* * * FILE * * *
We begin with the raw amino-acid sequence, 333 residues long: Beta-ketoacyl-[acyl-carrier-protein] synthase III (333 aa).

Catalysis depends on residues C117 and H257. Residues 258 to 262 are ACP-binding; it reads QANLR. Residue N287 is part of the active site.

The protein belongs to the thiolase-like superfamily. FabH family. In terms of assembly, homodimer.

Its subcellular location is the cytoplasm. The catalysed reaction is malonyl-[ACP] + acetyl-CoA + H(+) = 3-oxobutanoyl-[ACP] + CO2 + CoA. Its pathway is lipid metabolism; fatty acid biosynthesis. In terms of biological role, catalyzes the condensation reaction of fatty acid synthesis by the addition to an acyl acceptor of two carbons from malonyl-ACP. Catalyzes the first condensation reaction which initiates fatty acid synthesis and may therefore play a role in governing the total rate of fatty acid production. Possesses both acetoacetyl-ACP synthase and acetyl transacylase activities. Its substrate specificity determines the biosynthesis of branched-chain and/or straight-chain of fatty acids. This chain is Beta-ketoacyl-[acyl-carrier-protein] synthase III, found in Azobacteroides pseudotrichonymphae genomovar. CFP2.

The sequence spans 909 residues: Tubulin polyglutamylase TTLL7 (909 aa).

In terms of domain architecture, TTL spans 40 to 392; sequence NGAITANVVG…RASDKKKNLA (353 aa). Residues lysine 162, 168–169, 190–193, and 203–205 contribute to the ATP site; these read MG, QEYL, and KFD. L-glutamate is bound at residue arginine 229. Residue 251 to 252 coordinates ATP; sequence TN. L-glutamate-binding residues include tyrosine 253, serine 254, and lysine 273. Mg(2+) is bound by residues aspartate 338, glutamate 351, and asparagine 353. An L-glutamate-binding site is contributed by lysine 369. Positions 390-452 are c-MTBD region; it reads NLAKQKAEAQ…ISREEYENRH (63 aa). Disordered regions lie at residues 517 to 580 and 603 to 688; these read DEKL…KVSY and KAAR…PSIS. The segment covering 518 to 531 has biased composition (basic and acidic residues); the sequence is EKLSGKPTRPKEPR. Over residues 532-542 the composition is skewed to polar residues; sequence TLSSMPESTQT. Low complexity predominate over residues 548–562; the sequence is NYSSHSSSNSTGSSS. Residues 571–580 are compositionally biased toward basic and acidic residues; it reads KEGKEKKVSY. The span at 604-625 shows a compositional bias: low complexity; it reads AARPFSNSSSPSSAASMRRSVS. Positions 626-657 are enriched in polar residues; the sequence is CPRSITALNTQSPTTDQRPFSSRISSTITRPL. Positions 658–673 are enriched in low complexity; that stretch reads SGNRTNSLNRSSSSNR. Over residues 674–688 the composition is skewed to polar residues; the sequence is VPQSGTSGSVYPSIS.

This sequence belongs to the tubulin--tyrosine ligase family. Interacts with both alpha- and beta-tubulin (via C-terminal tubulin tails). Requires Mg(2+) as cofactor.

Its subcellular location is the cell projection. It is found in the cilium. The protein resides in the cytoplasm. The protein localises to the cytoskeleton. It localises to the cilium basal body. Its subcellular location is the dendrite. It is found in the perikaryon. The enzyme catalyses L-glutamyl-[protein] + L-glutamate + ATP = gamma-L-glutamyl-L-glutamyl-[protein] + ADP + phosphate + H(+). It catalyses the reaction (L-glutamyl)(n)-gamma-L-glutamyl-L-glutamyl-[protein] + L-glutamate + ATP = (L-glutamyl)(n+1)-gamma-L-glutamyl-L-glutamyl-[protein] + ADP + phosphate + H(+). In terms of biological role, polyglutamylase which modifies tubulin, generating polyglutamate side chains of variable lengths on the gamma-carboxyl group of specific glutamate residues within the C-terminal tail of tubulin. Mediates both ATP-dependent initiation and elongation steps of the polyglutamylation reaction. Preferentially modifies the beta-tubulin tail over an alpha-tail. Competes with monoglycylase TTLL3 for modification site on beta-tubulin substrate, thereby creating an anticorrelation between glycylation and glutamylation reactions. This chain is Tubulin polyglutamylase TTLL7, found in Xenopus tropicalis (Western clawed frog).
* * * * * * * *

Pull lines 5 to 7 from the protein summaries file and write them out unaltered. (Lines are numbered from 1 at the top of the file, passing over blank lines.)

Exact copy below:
The sequence spans 909 residues: Tubulin polyglutamylase TTLL7 (909 aa).

In terms of domain architecture, TTL spans 40 to 392; sequence NGAITANVVG…RASDKKKNLA (353 aa). Residues lysine 162, 168–169, 190–193, and 203–205 contribute to the ATP site; these read MG, QEYL, and KFD. L-glutamate is bound at residue arginine 229. Residue 251 to 252 coordinates ATP; sequence TN. L-glutamate-binding residues include tyrosine 253, serine 254, and lysine 273. Mg(2+) is bound by residues aspartate 338, glutamate 351, and asparagine 353. An L-glutamate-binding site is contributed by lysine 369. Positions 390-452 are c-MTBD region; it reads NLAKQKAEAQ…ISREEYENRH (63 aa). Disordered regions lie at residues 517 to 580 and 603 to 688; these read DEKL…KVSY and KAAR…PSIS. The segment covering 518 to 531 has biased composition (basic and acidic residues); the sequence is EKLSGKPTRPKEPR. Over residues 532-542 the composition is skewed to polar residues; sequence TLSSMPESTQT. Low complexity predominate over residues 548–562; the sequence is NYSSHSSSNSTGSSS. Residues 571–580 are compositionally biased toward basic and acidic residues; it reads KEGKEKKVSY. The span at 604-625 shows a compositional bias: low complexity; it reads AARPFSNSSSPSSAASMRRSVS. Positions 626-657 are enriched in polar residues; the sequence is CPRSITALNTQSPTTDQRPFSSRISSTITRPL. Positions 658–673 are enriched in low complexity; that stretch reads SGNRTNSLNRSSSSNR. Over residues 674–688 the composition is skewed to polar residues; the sequence is VPQSGTSGSVYPSIS.

This sequence belongs to the tubulin--tyrosine ligase family. Interacts with both alpha- and beta-tubulin (via C-terminal tubulin tails). Requires Mg(2+) as cofactor.